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  • Writer's pictureGraham Watkins

The Mermaid of Cemaes Head

Peregrine was a fisherman, like his father and his grandfather before him, a hard workingman used to the harsh life of working the nets and braving the elements. He was not an educated man but he was a good fisherman. He understood the ways of the sea and its moods and he knew the best places to fish. Peregrine lived in St.

The Mermaid of Cemaes Head

Dogmaels, a small fishing village near the mouth of the River Teifi. Each day he would set sail in his boat using the tide to take him over the bar in the mouth of the river and out to sea. In the summer the fishing was good and with fair weather Peregrine returned each evening with his boat, low in the water, laden with fish. In the winter when the wind blew from the west and the tides ran fast, fishing was difficult and dangerous. Despite the bad weather Peregrine and his friends had no choice but to set sail and trust in God to bring them home safely. Rarely would these stout fishermen stay home mending nets. Hungry children, empty bellies and faith made sure they were out in all weathers.

One beautiful August morning Peregrine left early before any of the other fishermen had risen from their beds. He set sail for Cemaes Head and started to drift with his nets almost under the jagged cliffs. He knew the herring would be running inshore around the headland. They did the same at this time every year. As the boat drifted he watched choughs mobbing herring gull nests on the cliff. Further out to sea, bottlenose dolphins were jumping and Peregrine wondered why they continually leapt out of the water flipping and twisting in the air.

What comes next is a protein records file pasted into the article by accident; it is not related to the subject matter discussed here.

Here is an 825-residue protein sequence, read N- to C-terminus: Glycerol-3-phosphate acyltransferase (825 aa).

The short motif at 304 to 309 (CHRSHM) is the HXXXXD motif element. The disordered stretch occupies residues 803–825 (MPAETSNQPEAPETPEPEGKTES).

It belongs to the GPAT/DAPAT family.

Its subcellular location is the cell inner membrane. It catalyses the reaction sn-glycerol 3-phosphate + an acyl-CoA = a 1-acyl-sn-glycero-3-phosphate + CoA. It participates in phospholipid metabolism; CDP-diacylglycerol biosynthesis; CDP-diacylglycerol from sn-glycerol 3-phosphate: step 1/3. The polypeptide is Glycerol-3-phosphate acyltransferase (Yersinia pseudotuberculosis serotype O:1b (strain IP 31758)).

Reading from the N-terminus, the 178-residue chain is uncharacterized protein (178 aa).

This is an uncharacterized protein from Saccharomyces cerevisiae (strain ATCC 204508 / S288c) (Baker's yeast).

Suddenly his nets went taught. Peregrine stopped daydreaming. There was serious work to do. The boat changed direction and started to move against the current. Carefully and very slowly Peregrine began to pull the net into the boat. He did not want to lose such a fine fish or damage his net. The fish was putting up a good fight and the boat started to shake as it sped through the water. Peregrine was soon soaked with spray and sweat as he eased the wet ropes into the boat. He could feel each tug from the fish; it was getting closer to the boat.

The battle between man and fish went on for hours until, with the sun high in the sky, the net slackened as the fish tired. With a final heave Peregrine pulled his catch into the boat. What he saw took his breath away. The tail was large with two fins covered with silver scales, gleaming in the sunlight; the body was that of a woman with a peach complexion and a head crowned with long golden hair.

Peregrine sat down in the stern of the boat to consider things. This is a fine catch he thought. Be she fish or woman, someone would pay a good price for such a creature. He looked around. During the struggle the boat had drifted far out to sea. There was no time to waste. Peregrine checked that his catch was secure, hoisted the sail and set a course taking him past Cardigan Island and home.

'Please let me go Peregrine,' whispered the creature, quietly. Peregrine hardly heard her. 'Please let me go Peregrine,' she whispered again. Peregrine stared at the creature.

'Why should I?' he asked.